Macroscopic Structural Analysis on a 10 kW Class Lab-Scale Process Heat Exchanger Prototype under a High-Temperature Gas Loop Condition
Kee-Nam Song, Sung-Deok Hong, Hong-Yoon Park
.
DOI: 10.4236/eng.2013.51A017   PDF    HTML   XML   4,526 Downloads   6,820 Views   Citations

Abstract

A PHE (Process Heat Exchanger) is a key component in transferring high-temperature heat generated from a VHTR (Very High Temperature Reactor) to a chemical reaction for the massive production of hydrogen. Last year, a 10 kW class lab-scale PHE prototype made of Hastelloy-X was manufactured at the Korea Atomic Energy Research Institute (KAERI), and a performance test of the PHE prototype is currently underway in a small-scale nitrogen gas loop at KAERI. The PHE prototype is composed of two kinds of flow plates: grooves 1.0 mm in diameter machined into the flow plate for the primary coolant, and waved channels bent into the flow plate for the secondary coolant. Inside the 10 kW class lab-scale PHE prototype, twenty flow plates for the primary and secondary coolants are stacked in turn. In this study, to understand the macroscopic structural behavior of the PHE prototype under the steady-state operating condition of the gas loop, high-temperature structural analyses on the 10 kW class lab-scale PHE prototype were performed for two extreme cases: in the event of contacting the flow plates together, and when not contacting them. The analysis results for the extreme cases were also compared.

Share and Cite:

K. Song, S. Hong and H. Park, "Macroscopic Structural Analysis on a 10 kW Class Lab-Scale Process Heat Exchanger Prototype under a High-Temperature Gas Loop Condition," Engineering, Vol. 5 No. 1A, 2013, pp. 117-124. doi: 10.4236/eng.2013.51A017.

1. Introduction

Hydrogen is considered a promising future energy solution, as it is clean, abundant, and storable, and has highenergy density. One of the major challenges in establishing a hydrogen economy is how to produce massive quantities of hydrogen in a clean, safe, and economical way. Among the various hydrogen production methods, nuclear hydrogen production has garnering attention worldwide since it can produce hydrogen, a promising energy carrier, without environmental burden. Research demonstrating the massive production of hydrogen using a VHTR (Very High Temperature Reactor) designed for operation at up to 950˚C has been actively carried out worldwide, including in the USA, Japan, France, and the Republic of Korea (ROK) [1-3].

A Sulfur-Iodine (SI) process that requires high temperature energy is well known as a feasible technology to produce hydrogen from water [4]. The SI process for hydrogen production requires sufficient heat that can be supplied by a nuclear reactor. A VHTR should be used as a high temperature energy source. The nuclear hydrogen program in the ROK has been strongly considering for producing hydrogen by employing an SI water-splitting hydrogen production process as shown in Figure 1 [5,6]. An intermediate loop that transports the nuclear heat to the hydrogen production process is necessitated for a nuclear hydrogen program. In the intermediate loop, unlike the hot gas duct, which provides a route of hightemperature gas from the nuclear reactor to the intermediate heat exchanger, the PHE (Process Heat Exchanger) is a component that utilizes the nuclear heat from the nuclear reactor to provide for hydrogen production. PHE is used in several processes such as nuclear steam reforming, nuclear methanol, nuclear steel, nuclear oil refineries, and nuclear steam [1]. The PHE of the SO3 decomposer, which generates process gases such as H2O, O2, SO2, and SO3 at a very high temperature, is a key component in the nuclear hydrogen program in the ROK.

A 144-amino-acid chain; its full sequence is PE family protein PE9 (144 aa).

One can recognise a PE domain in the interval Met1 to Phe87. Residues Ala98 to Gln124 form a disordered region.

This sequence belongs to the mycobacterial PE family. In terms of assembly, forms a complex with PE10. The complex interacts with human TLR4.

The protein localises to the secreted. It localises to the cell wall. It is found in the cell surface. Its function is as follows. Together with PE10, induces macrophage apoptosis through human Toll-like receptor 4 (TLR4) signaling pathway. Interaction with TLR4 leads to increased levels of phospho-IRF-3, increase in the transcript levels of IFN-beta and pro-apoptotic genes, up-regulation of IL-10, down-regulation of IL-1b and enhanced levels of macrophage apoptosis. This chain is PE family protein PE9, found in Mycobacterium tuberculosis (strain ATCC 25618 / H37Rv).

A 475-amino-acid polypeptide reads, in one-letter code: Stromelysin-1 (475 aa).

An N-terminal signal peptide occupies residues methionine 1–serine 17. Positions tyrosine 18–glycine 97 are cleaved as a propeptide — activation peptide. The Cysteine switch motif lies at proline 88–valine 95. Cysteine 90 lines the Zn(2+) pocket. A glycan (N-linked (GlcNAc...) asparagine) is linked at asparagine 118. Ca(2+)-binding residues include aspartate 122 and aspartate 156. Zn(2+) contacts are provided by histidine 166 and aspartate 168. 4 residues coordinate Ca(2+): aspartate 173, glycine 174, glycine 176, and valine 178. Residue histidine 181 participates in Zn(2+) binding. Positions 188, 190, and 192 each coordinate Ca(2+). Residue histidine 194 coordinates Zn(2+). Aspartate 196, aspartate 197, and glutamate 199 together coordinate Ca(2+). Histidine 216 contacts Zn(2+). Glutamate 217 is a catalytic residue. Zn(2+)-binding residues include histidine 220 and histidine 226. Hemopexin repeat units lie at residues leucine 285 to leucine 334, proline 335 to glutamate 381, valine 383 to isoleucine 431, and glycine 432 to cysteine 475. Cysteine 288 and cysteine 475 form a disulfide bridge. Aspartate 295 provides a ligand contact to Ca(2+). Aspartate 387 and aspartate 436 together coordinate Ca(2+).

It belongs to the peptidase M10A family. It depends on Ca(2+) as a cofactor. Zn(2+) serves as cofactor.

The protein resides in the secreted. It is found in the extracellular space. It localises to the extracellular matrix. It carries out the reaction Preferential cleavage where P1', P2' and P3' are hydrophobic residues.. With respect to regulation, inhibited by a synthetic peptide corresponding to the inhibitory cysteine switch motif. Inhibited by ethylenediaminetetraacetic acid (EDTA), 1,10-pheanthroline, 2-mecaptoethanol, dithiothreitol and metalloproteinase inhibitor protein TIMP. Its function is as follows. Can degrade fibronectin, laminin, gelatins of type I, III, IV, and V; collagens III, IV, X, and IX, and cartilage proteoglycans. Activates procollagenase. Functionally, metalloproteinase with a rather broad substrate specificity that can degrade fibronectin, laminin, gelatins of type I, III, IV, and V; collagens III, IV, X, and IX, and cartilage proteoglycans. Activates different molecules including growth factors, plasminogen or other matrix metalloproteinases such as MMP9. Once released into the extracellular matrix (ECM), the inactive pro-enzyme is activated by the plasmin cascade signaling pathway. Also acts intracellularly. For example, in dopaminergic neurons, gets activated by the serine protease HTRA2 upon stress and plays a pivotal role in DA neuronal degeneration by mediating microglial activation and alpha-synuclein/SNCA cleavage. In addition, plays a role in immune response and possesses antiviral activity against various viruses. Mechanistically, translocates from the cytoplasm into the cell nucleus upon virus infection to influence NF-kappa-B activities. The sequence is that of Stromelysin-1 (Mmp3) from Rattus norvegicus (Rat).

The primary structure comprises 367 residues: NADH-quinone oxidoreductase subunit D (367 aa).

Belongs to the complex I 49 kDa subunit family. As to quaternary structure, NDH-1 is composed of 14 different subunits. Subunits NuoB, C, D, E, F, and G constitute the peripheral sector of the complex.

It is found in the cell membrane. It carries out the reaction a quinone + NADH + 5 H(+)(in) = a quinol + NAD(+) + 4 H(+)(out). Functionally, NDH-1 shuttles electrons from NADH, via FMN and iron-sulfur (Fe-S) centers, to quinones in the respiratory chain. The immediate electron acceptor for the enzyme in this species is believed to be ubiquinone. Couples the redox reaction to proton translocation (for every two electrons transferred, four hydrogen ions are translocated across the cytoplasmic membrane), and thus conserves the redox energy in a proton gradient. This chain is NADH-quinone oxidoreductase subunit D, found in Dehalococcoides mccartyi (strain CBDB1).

Recently, KAERI (Korea Atomic Energy Research Institute) established a small-scale nitrogen gas loop for a performance test of VHTR components, and manufactured a 10 kW class lab-scale PHE prototype made of Hastelloy-X. The 10 kW class lab-scale PHE prototype is composed of two kinds of flow plates; grooves 1.0 mm in

Figure 1. Nuclear hydrogen system.

diameter machined into the flow plate for the primary coolant, and waved channels bent into the flow plate for the secondary coolant. Inside the 10 kW class lab-scale PHE prototype, twenty flow plates for the primary and secondary coolants are stacked in turn. A performance test of the 10 kW class lab-scale PHE prototype is underway in the small-scale gas loop at KAERI, as shown in Figure 2. In reality, the flow plates inside the 10 kW class lab-scale PHE prototype were not metallurgically joined with each other. During the performance test of the 10 kW class lab-scale PHE prototype, the flow plates might not make contact with each other.

In this study, to understand the macroscopic structural behavior of the PHE prototype under a steady-state operating condition of the gas loop, high-temperature structural analyses on the 10 kW class lab-scale PHE prototype were performed for two extreme cases: in the event of the flow plates making contacting with each other, and cases in which they do not make contact. The analysis results for the extreme cases were also compared.

2. Finite Element Modeling

A schematic view of the inside of the 10 kW class labscale PHE prototype is illustrated in Figure 3. The PHE prototype is designed as a hybrid concept to meet the design pressure requirements between a nuclear system and hydrogen production system [7]. That is to say, the hot nitrogen gas channel has a compact semicircular shape, similar to a printed circuit heat exchanger, and is designed to withstand the high pressure difference between loops, while the sulfuric acid gas channel has a plate fin shape with sufficient space to install and replace the catalysts for sulfur trioxide decomposition as shown in Figure 4.

All parts of the 10 kW class lab-scale PHE prototype

Figure 2. Small-scale nitrogen gas loop.

Figure 3. Inside of a lab-scale PHE prototype.

(a) (b)

Figure 4. Flow plates of a lab-scale PHE prototype. (a) Primary flow plate; (b) Secondary flow plate.

are made of Hastelloy-X of high-temperature alloy. Grooves 1.0 mm in diameter are machined into the flow plate for the primary coolant (nitrogen gas). Waved channels are bent into the flow plate for the secondary coolant (SO3 gas). Twenty flow plates for the primary and secondary coolants are stacked in turn, and are bonded along the edge of the flow plate using a solid-state diffusion bonding method. After stacking and bonding the flow plates, the outside of the PHE is covered with a Hastelloy-X plate 3.0 mm thick, and is welded along its edges using TIG welding.